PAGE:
December really can be the most wonderful time of the year even if you’re a teacher with a class of students who may have already mentally checked out for the holiday break. For me, the three weeks before Christmas can be challenging, so I always rely on kid-approved lessons and activities for the month to make sure my classroom is full of holiday cheer.
Winter Whiteout Poetry
Blackout poetry has been such a big hit with my students that I created a winter whiteout poetry assignment to go along with the holiday and winter season. Blackout/whiteout poetry is created when a page of text is completely blacked out except for select words and phrases. What remains is a brand new poem formed from the existing text. In the digital version, students “white out” unwanted text, leaving only words and phrases they choose to create their new poem. It’s a creative activity that even my most reluctant writers get excited about. I promise you they will beg for more! Try winter whiteout poetry in your classroom here.
Winter Escape Room
It’s no secret that kids go crazy for digital escape rooms even when they are aligned to learning standards. The digital escape format adds just enough excitement and mystery to engage students without a lot of set up or effort on your part. In my winter escape room, students are asked to help free McFrost the Snowman from a snow globe.
Once students complete the escape room, I extend the assignment by having them write a story or poem using some of the commonly confused words. Another extension is to have students rewrite the opening scenario explaining how McFrost ended up in the snow globe.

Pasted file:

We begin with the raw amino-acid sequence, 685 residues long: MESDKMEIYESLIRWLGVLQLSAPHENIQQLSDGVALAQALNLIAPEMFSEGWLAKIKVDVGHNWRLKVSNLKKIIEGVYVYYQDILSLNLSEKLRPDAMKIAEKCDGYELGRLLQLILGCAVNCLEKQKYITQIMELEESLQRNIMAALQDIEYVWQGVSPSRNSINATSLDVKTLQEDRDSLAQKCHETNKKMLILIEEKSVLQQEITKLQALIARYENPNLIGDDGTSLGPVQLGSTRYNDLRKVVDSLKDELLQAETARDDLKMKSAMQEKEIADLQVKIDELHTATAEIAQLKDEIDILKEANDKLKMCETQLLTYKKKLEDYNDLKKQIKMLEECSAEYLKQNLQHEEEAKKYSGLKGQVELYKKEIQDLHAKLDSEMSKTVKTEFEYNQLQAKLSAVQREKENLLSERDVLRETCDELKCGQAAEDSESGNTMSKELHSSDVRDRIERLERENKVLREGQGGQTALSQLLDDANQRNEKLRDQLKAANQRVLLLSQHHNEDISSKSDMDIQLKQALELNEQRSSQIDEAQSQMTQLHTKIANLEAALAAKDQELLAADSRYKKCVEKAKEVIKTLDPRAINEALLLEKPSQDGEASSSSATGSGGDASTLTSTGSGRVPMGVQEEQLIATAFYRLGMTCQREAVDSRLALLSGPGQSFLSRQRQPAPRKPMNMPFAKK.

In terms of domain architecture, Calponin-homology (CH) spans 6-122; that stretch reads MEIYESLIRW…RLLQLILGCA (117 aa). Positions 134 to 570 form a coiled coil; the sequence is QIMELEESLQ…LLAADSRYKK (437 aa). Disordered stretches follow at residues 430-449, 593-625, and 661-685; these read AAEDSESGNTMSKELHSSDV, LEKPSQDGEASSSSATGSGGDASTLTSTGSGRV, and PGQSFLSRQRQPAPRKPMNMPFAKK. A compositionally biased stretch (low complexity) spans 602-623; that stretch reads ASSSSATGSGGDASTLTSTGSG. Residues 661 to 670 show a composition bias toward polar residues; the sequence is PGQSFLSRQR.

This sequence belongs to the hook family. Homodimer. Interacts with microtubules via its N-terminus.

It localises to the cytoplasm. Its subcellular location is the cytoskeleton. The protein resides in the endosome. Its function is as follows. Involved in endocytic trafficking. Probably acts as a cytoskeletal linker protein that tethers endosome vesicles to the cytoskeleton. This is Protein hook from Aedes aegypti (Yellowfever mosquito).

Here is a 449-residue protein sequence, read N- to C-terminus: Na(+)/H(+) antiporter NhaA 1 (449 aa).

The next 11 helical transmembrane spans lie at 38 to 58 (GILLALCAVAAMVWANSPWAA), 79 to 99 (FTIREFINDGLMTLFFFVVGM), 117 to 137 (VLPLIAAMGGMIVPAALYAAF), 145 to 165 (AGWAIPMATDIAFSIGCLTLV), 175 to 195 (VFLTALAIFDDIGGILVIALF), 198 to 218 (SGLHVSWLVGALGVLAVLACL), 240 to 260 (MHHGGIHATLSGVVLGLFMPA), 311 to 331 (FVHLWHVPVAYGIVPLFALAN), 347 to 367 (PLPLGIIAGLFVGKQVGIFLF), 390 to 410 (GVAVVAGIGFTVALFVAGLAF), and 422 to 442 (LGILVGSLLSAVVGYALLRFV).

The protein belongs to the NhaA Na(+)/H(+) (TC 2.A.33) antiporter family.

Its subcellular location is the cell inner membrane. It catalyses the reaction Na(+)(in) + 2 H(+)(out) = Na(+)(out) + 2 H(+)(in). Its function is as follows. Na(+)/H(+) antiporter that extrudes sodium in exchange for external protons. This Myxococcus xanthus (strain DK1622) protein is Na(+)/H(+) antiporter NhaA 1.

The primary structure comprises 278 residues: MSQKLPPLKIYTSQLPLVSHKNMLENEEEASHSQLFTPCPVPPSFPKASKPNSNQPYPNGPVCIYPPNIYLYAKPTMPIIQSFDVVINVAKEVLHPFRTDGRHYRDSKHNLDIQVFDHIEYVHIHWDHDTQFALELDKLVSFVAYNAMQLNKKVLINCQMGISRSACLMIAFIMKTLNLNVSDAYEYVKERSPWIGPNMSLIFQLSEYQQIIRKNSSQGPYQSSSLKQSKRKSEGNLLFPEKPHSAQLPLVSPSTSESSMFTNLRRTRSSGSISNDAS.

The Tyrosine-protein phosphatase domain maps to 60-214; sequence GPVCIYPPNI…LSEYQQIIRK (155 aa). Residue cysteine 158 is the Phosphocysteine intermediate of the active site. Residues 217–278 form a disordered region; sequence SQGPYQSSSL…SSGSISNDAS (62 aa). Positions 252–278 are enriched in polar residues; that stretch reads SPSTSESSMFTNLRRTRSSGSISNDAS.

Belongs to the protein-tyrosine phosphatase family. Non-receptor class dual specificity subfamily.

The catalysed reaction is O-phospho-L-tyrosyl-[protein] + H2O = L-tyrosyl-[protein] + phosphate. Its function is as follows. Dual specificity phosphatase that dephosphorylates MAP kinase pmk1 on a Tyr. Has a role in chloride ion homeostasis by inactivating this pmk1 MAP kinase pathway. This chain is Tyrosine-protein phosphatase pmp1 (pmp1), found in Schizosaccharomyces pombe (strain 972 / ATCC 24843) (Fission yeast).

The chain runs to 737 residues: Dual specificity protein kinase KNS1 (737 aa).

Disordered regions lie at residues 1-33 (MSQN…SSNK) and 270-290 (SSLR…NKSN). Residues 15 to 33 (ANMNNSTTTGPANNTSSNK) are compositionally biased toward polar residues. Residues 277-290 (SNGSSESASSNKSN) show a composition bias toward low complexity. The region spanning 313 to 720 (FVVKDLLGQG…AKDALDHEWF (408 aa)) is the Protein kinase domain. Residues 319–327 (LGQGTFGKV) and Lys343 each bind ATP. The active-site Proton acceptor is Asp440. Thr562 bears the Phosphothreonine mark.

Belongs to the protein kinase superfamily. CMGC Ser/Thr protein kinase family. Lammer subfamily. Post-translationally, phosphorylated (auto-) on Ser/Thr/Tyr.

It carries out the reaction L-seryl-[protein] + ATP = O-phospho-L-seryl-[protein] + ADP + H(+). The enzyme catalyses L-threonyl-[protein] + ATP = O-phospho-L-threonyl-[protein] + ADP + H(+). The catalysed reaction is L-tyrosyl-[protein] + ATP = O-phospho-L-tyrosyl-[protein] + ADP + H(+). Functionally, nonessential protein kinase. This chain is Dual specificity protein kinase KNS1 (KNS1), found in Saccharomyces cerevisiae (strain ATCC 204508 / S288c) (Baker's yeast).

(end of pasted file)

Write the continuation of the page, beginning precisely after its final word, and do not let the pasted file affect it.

Holiday Thoughtshots is hands-down a student favorite! I teach a quick lesson on using "thoughtshots" (Barry Lane) as a writer’s tool to reveal what a character is thinking or feeling. A thoughtshot at its basic level is often referred to as internal dialogue; there is more to teaching this idea, but I’m not going into that in this post. My kids are totally engaged in the task, and I often use personal photos from past holidays for some extra fun and laughs. The lesson can be modified to reflect your campus culture involving holidays and themes. Grab a short Holiday Thoughtshots activity.
Word Puzzles and Games
I don’t know about you, but I love a good puzzle whether it’s a jigsaw, logic, or word games, and my students do, too. They respond exceptionally well to these kinds of challenges because the tasks give them a sense of accomplishment when they achieve success. Puzzles and word games are also a great way to incorporate small group collaboration and teamwork.
Another favorite is a collection of winter and December-themed literacy and writing activities that promote vocabulary development, fluency, flexibility, and creativity in thinking. Christmas Clues is a word game I use every year. My kids enjoy group work, and they know it's a reward for working well together and following group norms.
Starbucks Mode and Chill
Starbucks mode is a strategy I started using years ago when I had a coffee decor theme in my classroom. Students earn the privilege of flexible seating and music of their choice (or class chosen instrumental music or coffee shop sounds) during independent work time. During the holiday season, I project a cozy cabin fireplace YouTube video that sets the perfect mood. Starbucks Mode poster cozy fireplace YouTube links.
What are your favorite holiday lessons? Which of these did your students love? Be sure to share this post with your teacher friends who need these “gifts” right now.